This procedure addresses restricted frenum, also referred to as the thin piece of tissue that secures other muscles, such as the tongue or the upper lip.
Tongue ties can affect the growth and development of the teeth and jaw, affecting alignment, tongue movement, and speech. In infants the primary concern is a poor latch for breastfeeding, which can result in other issues including:
Poor latching can cause problems for mothers too including difficult breastfeeding, mastitis, anxiety, slow post-delivery weight loss, painful conditions of nipples, and low milk supply or early cessation of lactation.
If your baby is struggling to latch and you suspect a physical impediment to success, look into the baby’s mouth and use your finger to feel for tightness in the tissue under his or her tongue or between the front upper gum and lip.
First, your baby will be swaddled and a topical anesthetic, such as lidocaine, is applied to the area. The dentist then uses a precise laser to release the tightened or tethered tissue. The whole procedure takes less than 10 minutes and in most instances the baby is able to latch immediately when he or she is returned to you. Your baby may experience some slight swelling for a day or so following the treatment. Also, the dentist will provide advice on how to care for the baby’s mouth and if any exercises or post-surgical care is needed to ensure that the frenum does not reattach or tether again.
Laser frenectomies are extraordinarily precise and quick. There is no need for general anesthesia. Your baby will only have minimal discomfort or swelling and the laser treatment sterilizes the treatment area, reducing the chance of infection. In addition to the benefits of the laser procedure, once the release of the tongue tie is complete, your baby will be more able to latch on to the breast and feed more efficiently. This will improve the baby’s health and wellbeing as well as the mother’s.
If you have questions about this procedure or suspect that your baby might have a tongue tie, contact us to make an appointment with our doctors for assessment and advice.
The use of sedation in dentistry has revolutionized the way patients view dental visits. Patients who once were afraid or anxious about even the most routine dental procedures now visit the dentist with confidence. Sedation is typically administered to healthy individuals who need help relaxing or managing treatment anxiety. Reasons for needing sedation may include lengthy procedure times, dental phobias, or fear caused by negative experiences in the past.
that here are three different types of sedation dentistry? You can opt for sedation administered in one of the following ways:
Only you and your dentist can determine if sedation is right for you. Because sedation covers a spectrum of treatments, you will need to consult with your dentist to discuss whether light, moderate or deep sedation best meets your needs. Your eligibility for sedation will depend on your age, health, and any other medications you may be taking.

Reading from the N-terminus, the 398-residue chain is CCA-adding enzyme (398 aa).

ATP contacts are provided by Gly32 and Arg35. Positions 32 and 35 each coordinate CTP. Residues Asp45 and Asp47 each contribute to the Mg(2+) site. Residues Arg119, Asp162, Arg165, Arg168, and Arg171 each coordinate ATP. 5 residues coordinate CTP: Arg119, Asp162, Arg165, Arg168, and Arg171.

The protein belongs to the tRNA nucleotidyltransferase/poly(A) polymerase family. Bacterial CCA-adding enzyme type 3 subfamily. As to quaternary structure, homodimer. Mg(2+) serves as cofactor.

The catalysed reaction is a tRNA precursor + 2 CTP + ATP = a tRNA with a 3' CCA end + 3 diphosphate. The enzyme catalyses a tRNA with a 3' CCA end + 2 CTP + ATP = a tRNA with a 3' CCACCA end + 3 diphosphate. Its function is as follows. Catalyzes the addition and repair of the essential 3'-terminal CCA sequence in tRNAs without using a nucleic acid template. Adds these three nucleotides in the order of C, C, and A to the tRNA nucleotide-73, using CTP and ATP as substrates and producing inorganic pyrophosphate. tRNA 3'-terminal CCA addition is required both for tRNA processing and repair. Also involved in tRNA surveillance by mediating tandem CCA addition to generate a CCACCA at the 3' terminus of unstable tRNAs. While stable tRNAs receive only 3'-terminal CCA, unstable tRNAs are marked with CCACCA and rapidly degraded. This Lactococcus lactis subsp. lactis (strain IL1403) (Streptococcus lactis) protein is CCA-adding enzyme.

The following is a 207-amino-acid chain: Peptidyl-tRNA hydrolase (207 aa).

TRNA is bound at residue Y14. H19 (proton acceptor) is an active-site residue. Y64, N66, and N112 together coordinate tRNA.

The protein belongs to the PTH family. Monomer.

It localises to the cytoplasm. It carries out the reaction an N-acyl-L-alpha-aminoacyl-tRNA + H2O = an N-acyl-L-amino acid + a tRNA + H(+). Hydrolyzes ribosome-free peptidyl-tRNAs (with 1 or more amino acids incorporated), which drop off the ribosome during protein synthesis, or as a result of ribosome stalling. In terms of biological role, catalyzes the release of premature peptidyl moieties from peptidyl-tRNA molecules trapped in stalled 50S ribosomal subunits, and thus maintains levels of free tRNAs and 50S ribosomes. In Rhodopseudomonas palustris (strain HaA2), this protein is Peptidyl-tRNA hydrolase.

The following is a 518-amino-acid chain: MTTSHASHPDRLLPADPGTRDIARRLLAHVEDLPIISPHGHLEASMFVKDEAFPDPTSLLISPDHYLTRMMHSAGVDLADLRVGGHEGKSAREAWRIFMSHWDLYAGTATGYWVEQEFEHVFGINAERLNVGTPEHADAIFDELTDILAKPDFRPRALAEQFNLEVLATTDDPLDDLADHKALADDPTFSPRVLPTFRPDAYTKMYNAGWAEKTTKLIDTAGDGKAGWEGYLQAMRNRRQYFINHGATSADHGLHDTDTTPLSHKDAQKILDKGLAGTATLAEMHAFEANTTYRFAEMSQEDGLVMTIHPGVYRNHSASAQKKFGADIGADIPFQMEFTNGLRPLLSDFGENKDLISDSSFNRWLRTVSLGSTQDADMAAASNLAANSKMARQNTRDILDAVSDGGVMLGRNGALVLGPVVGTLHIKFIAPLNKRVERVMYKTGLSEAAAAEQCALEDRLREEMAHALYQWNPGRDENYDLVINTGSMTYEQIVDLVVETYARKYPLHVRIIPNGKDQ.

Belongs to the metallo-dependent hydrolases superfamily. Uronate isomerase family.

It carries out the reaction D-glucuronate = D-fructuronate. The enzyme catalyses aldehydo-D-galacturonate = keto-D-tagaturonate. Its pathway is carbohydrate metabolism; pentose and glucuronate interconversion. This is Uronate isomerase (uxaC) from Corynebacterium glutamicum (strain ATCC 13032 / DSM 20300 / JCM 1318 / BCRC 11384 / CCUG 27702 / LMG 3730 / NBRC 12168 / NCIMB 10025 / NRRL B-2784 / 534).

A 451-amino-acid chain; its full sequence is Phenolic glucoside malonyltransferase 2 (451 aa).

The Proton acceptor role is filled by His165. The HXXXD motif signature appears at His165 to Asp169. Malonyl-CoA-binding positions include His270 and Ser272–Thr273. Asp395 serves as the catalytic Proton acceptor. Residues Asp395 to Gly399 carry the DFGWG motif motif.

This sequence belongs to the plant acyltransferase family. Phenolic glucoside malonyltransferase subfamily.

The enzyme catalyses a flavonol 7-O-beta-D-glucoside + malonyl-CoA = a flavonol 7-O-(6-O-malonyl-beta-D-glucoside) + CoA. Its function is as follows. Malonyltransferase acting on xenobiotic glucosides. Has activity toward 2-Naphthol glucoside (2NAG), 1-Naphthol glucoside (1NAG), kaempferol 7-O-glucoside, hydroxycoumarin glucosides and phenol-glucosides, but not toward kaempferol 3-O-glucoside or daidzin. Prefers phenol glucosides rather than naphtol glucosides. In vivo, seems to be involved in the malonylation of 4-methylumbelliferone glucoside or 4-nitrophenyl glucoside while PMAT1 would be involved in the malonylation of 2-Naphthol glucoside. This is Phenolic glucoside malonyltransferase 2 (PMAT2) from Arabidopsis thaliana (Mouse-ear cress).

That depends on the type of sedation you undergo. Oral sedation is relatively simple and involves taking a prescribed medication about an hour prior to your procedure. You’ll feel more relaxed, yet completely aware of your surroundings during treatment. If you choose nitrous oxide, you’ll be instructed to inhale the gas at the beginning of your appointment. Additional nitrous can be administered throughout your procedure to keep you in a state of euphoria. At the conclusion of your treatment, you’ll be given oxygen to help ‘snap’ you out of your sedated state.
If IV sedation is right for you, you’ll be instructed to avoid foods and beverages the night before your treatment. A sedative will be administered to you intravenously prior to your procedure, causing you to fall into a deep sleep. A dental anesthesiologist will monitor you throughout the procedure and adjust dosage as needed.
Depending on the type of sedation you undergo, a licensed driver may need to drive you home from your dental appointment. If you undergo IV sedation, you may need to be supervised for several hours following the procedure.
Tooth extractions are routine dental procedures used to remove decayed, damaged or otherwise problematic teeth. Dentists usually make every effort to preserve natural teeth, although sometimes an extraction is necessary. Although the procedure is performed in a dentist’s or oral surgeon’s office, it is considered surgery. Depending on which teeth are removed, they may be replaced with a dental implant or another oral prosthetic.
The most common cause of tooth extractions is severe tooth decay and cavities. However, many patients also undergo extractions for impacted teeth – particularly wisdom teeth. Other causes for extraction include advanced periodontal disease, cracked teeth, and teeth that are severely malformed. Although many circumstances that require extraction are unavoidable, some could be prevented with regular visits to the dentist for exams and cleanings.
Only your dentist can tell you if you need a tooth extraction. However, you may be a candidate for the procedure if one or more of your teeth are decayed so severely that a filling or others restoration is not a possibility for treatment.
If you and your dentist decide to extract one or more teeth, you will be scheduled to return for oral surgery at a later date. You will be given a local anesthetic to prevent pain during the procedure, and you may be prescribed medications to help manage pain in the hours following your extraction. Depending on the nature of your extraction and other factors, such as whether your teeth are impacted, you may also be sedated or given general anesthesia during your procedure.
Post-operative care following a tooth extraction is essential for healing and preventing complications. You will be instructed to avoid certain foods and also keep the surgical site clean at all times. If you are prescribed an antibiotic, it is important that you complete the course of treatment to prevent infection. Finally, you may be advised to avoid smoking or drinking through a straw, as doing so may delay the healing process and cause a condition known as ‘dry socket.’